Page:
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    Don’t you just love that intro? Goes down like a fine wine!
    “An actress who was playing Mrs Twit in a stage production of The Twits complained to the press watchdog over a newspaper report after being accidentally hit by a kettle.”

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  • September 3, 2012 at 1:31 pm
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    The Sutherland/Sentinel case bothers me and I wonder whether we have been given the full story. Quote: “The newspaper explained that its coverage was based on information given in open court. The complaint was resolved when the newspaper removed the names of the victims from the online article and offered an assurance that it would not name the complainant’s step-mother in future coverage of the case.”
    Hmm…on the basis of the frustratingly brief PCC report (and there is no more detail on the website – http://www.pcc.org.uk/news/index.html?article=Nzk3NA== ) – the terms of the Code clause 3, Privacy, must surely be insufficient grounds for the paper to feel obliged to delete legitimately obtained details from its report? Otherwise, the implication of the explanation given in this PCC case is that any person involved in court proceedings of any sort could demand that their name be deleted from a subsequent report.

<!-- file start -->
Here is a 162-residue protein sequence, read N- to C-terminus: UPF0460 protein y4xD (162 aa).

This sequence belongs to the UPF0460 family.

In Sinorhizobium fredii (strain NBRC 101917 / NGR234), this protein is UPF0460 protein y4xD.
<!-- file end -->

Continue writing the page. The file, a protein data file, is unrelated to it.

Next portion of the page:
So, it has me wondering – did the court make a Section 11 Order re: the victims, which was, for whatever reason, not acted upon by the paper?
    As it stands, the PCC case report here and on their website just doesn’t stack up and, it might be argued, the PCC is serving the industry poorly because the absence of a coherent account isn’t doing much to educate staff and help them make the right decision.
    I’m happy to be corrected of course…

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  • September 3, 2012 at 3:28 pm
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    Roald Dahl would have been pleased with the Mrs Twit item. The Cornishman must have been a bit pleased to publish this clarification.